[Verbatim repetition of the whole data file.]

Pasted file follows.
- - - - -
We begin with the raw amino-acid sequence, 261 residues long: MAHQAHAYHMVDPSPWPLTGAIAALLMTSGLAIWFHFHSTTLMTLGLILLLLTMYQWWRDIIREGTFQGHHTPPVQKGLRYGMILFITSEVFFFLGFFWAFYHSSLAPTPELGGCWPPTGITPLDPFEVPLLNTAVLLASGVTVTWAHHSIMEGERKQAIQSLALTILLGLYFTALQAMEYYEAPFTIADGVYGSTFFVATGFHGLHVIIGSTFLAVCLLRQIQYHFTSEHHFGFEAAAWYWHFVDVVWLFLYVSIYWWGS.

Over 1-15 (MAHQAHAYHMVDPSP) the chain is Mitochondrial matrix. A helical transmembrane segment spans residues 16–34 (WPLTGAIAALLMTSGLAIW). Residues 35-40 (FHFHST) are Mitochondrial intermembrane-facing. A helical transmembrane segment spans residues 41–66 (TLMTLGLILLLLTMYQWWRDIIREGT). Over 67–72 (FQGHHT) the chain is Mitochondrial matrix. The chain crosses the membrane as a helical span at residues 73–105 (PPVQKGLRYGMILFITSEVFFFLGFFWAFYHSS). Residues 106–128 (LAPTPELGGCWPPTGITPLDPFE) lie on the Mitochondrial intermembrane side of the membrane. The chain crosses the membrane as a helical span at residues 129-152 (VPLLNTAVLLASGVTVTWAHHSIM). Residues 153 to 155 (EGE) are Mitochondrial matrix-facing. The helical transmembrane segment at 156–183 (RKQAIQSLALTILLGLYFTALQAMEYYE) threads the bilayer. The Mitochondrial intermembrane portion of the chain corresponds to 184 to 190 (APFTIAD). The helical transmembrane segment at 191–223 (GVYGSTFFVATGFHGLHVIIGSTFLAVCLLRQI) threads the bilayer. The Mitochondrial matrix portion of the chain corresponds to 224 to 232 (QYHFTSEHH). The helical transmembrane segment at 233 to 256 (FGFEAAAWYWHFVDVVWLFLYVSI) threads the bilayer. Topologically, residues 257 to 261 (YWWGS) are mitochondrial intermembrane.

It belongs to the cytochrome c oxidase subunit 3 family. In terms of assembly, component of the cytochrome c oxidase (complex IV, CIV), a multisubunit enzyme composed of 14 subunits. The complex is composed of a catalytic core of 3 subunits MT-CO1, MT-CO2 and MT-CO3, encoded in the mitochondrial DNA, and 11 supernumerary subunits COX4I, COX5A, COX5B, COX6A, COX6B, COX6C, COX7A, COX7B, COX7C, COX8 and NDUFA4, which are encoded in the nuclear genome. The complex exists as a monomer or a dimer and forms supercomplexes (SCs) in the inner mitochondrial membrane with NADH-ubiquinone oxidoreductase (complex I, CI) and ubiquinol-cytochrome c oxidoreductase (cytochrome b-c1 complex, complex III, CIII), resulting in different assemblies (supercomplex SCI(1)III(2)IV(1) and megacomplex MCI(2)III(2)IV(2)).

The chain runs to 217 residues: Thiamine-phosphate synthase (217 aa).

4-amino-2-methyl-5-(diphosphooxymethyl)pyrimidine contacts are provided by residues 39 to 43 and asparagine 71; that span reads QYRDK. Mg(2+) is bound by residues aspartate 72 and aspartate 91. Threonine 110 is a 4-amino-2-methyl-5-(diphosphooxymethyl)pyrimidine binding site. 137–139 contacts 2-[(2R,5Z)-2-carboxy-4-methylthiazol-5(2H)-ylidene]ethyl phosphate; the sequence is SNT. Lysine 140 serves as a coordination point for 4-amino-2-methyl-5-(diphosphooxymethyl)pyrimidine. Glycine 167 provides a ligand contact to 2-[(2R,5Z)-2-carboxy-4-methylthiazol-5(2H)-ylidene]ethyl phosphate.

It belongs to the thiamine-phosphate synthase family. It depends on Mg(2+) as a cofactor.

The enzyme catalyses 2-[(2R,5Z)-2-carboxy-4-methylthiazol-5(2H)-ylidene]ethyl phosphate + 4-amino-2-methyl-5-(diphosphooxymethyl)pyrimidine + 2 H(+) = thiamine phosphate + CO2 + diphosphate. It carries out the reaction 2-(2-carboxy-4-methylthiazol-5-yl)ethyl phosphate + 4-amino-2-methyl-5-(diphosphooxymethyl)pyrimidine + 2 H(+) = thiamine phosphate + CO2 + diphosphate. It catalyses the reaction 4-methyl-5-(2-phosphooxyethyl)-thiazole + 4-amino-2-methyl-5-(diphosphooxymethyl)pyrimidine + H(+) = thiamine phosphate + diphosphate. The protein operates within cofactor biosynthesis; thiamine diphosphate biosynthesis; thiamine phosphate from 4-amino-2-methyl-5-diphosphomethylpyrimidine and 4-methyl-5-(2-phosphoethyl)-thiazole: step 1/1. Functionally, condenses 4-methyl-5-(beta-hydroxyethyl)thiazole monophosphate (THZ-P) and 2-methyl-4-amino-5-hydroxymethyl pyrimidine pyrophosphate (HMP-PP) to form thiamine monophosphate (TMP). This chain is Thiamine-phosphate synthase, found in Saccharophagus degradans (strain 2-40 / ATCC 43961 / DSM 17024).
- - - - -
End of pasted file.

We begin with the raw amino-acid sequence, 261 residues long: MAHQAHAYHMVDPSPWPLTGAIAALLMTSGLAIWFHFHSTTLMTLGLILLLLTMYQWWRDIIREGTFQGHHTPPVQKGLRYGMILFITSEVFFFLGFFWAFYHSSLAPTPELGGCWPPTGITPLDPFEVPLLNTAVLLASGVTVTWAHHSIMEGERKQAIQSLALTILLGLYFTALQAMEYYEAPFTIADGVYGSTFFVATGFHGLHVIIGSTFLAVCLLRQIQYHFTSEHHFGFEAAAWYWHFVDVVWLFLYVSIYWWGS.

Over 1-15 (MAHQAHAYHMVDPSP) the chain is Mitochondrial matrix. A helical transmembrane segment spans residues 16–34 (WPLTGAIAALLMTSGLAIW). Residues 35-40 (FHFHST) are Mitochondrial intermembrane-facing. A helical transmembrane segment spans residues 41–66 (TLMTLGLILLLLTMYQWWRDIIREGT). Over 67–72 (FQGHHT) the chain is Mitochondrial matrix. The chain crosses the membrane as a helical span at residues 73–105 (PPVQKGLRYGMILFITSEVFFFLGFFWAFYHSS). Residues 106–128 (LAPTPELGGCWPPTGITPLDPFE) lie on the Mitochondrial intermembrane side of the membrane. The chain crosses the membrane as a helical span at residues 129-152 (VPLLNTAVLLASGVTVTWAHHSIM). Residues 153 to 155 (EGE) are Mitochondrial matrix-facing. The helical transmembrane segment at 156–183 (RKQAIQSLALTILLGLYFTALQAMEYYE) threads the bilayer. The Mitochondrial intermembrane portion of the chain corresponds to 184 to 190 (APFTIAD). The helical transmembrane segment at 191–223 (GVYGSTFFVATGFHGLHVIIGSTFLAVCLLRQI) threads the bilayer. The Mitochondrial matrix portion of the chain corresponds to 224 to 232 (QYHFTSEHH). The helical transmembrane segment at 233 to 256 (FGFEAAAWYWHFVDVVWLFLYVSI) threads the bilayer. Topologically, residues 257 to 261 (YWWGS) are mitochondrial intermembrane.

It belongs to the cytochrome c oxidase subunit 3 family. In terms of assembly, component of the cytochrome c oxidase (complex IV, CIV), a multisubunit enzyme composed of 14 subunits. The complex is composed of a catalytic core of 3 subunits MT-CO1, MT-CO2 and MT-CO3, encoded in the mitochondrial DNA, and 11 supernumerary subunits COX4I, COX5A, COX5B, COX6A, COX6B, COX6C, COX7A, COX7B, COX7C, COX8 and NDUFA4, which are encoded in the nuclear genome. The complex exists as a monomer or a dimer and forms supercomplexes (SCs) in the inner mitochondrial membrane with NADH-ubiquinone oxidoreductase (complex I, CI) and ubiquinol-cytochrome c oxidoreductase (cytochrome b-c1 complex, complex III, CIII), resulting in different assemblies (supercomplex SCI(1)III(2)IV(1) and megacomplex MCI(2)III(2)IV(2)).

The chain runs to 217 residues: Thiamine-phosphate synthase (217 aa).

4-amino-2-methyl-5-(diphosphooxymethyl)pyrimidine contacts are provided by residues 39 to 43 and asparagine 71; that span reads QYRDK. Mg(2+) is bound by residues aspartate 72 and aspartate 91. Threonine 110 is a 4-amino-2-methyl-5-(diphosphooxymethyl)pyrimidine binding site. 137–139 contacts 2-[(2R,5Z)-2-carboxy-4-methylthiazol-5(2H)-ylidene]ethyl phosphate; the sequence is SNT. Lysine 140 serves as a coordination point for 4-amino-2-methyl-5-(diphosphooxymethyl)pyrimidine. Glycine 167 provides a ligand contact to 2-[(2R,5Z)-2-carboxy-4-methylthiazol-5(2H)-ylidene]ethyl phosphate.

It belongs to the thiamine-phosphate synthase family. It depends on Mg(2+) as a cofactor.

The enzyme catalyses 2-[(2R,5Z)-2-carboxy-4-methylthiazol-5(2H)-ylidene]ethyl phosphate + 4-amino-2-methyl-5-(diphosphooxymethyl)pyrimidine + 2 H(+) = thiamine phosphate + CO2 + diphosphate. It carries out the reaction 2-(2-carboxy-4-methylthiazol-5-yl)ethyl phosphate + 4-amino-2-methyl-5-(diphosphooxymethyl)pyrimidine + 2 H(+) = thiamine phosphate + CO2 + diphosphate. It catalyses the reaction 4-methyl-5-(2-phosphooxyethyl)-thiazole + 4-amino-2-methyl-5-(diphosphooxymethyl)pyrimidine + H(+) = thiamine phosphate + diphosphate. The protein operates within cofactor biosynthesis; thiamine diphosphate biosynthesis; thiamine phosphate from 4-amino-2-methyl-5-diphosphomethylpyrimidine and 4-methyl-5-(2-phosphoethyl)-thiazole: step 1/1. Functionally, condenses 4-methyl-5-(beta-hydroxyethyl)thiazole monophosphate (THZ-P) and 2-methyl-4-amino-5-hydroxymethyl pyrimidine pyrophosphate (HMP-PP) to form thiamine monophosphate (TMP). This chain is Thiamine-phosphate synthase, found in Saccharophagus degradans (strain 2-40 / ATCC 43961 / DSM 17024).